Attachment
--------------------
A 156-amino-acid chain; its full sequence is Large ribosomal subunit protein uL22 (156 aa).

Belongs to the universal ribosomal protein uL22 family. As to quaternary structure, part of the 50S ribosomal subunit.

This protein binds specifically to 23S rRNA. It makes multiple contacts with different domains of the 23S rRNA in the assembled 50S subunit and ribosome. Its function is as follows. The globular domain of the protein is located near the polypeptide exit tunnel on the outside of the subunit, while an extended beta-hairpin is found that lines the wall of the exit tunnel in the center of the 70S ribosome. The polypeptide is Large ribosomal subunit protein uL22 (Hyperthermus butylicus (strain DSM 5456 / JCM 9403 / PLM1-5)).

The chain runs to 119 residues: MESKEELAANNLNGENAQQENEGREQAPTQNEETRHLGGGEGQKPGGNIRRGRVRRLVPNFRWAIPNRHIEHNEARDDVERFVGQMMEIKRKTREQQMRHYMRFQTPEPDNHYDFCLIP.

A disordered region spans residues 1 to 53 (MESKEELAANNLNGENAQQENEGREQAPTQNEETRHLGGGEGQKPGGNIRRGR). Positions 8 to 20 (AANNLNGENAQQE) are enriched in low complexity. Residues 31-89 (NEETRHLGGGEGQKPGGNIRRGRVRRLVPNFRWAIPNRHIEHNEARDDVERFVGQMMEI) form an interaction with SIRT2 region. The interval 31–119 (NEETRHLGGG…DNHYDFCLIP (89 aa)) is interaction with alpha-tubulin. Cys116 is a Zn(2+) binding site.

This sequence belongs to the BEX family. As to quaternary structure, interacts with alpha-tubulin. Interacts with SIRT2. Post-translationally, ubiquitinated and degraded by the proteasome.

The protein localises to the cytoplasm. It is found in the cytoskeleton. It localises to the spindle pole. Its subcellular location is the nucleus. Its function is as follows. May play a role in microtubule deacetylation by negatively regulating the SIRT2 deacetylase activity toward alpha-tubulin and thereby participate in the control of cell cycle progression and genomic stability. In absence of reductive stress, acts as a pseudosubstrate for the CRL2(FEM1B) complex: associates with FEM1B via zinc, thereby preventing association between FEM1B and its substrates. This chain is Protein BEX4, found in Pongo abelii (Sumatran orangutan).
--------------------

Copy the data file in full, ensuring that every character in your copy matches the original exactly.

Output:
A 156-amino-acid chain; its full sequence is Large ribosomal subunit protein uL22 (156 aa).

Belongs to the universal ribosomal protein uL22 family. As to quaternary structure, part of the 50S ribosomal subunit.

This protein binds specifically to 23S rRNA. It makes multiple contacts with different domains of the 23S rRNA in the assembled 50S subunit and ribosome. Its function is as follows. The globular domain of the protein is located near the polypeptide exit tunnel on the outside of the subunit, while an extended beta-hairpin is found that lines the wall of the exit tunnel in the center of the 70S ribosome. The polypeptide is Large ribosomal subunit protein uL22 (Hyperthermus butylicus (strain DSM 5456 / JCM 9403 / PLM1-5)).

The chain runs to 119 residues: MESKEELAANNLNGENAQQENEGREQAPTQNEETRHLGGGEGQKPGGNIRRGRVRRLVPNFRWAIPNRHIEHNEARDDVERFVGQMMEIKRKTREQQMRHYMRFQTPEPDNHYDFCLIP.

A disordered region spans residues 1 to 53 (MESKEELAANNLNGENAQQENEGREQAPTQNEETRHLGGGEGQKPGGNIRRGR). Positions 8 to 20 (AANNLNGENAQQE) are enriched in low complexity. Residues 31-89 (NEETRHLGGGEGQKPGGNIRRGRVRRLVPNFRWAIPNRHIEHNEARDDVERFVGQMMEI) form an interaction with SIRT2 region. The interval 31–119 (NEETRHLGGG…DNHYDFCLIP (89 aa)) is interaction with alpha-tubulin. Cys116 is a Zn(2+) binding site.

This sequence belongs to the BEX family. As to quaternary structure, interacts with alpha-tubulin. Interacts with SIRT2. Post-translationally, ubiquitinated and degraded by the proteasome.

The protein localises to the cytoplasm. It is found in the cytoskeleton. It localises to the spindle pole. Its subcellular location is the nucleus. Its function is as follows. May play a role in microtubule deacetylation by negatively regulating the SIRT2 deacetylase activity toward alpha-tubulin and thereby participate in the control of cell cycle progression and genomic stability. In absence of reductive stress, acts as a pseudosubstrate for the CRL2(FEM1B) complex: associates with FEM1B via zinc, thereby preventing association between FEM1B and its substrates. This chain is Protein BEX4, found in Pongo abelii (Sumatran orangutan).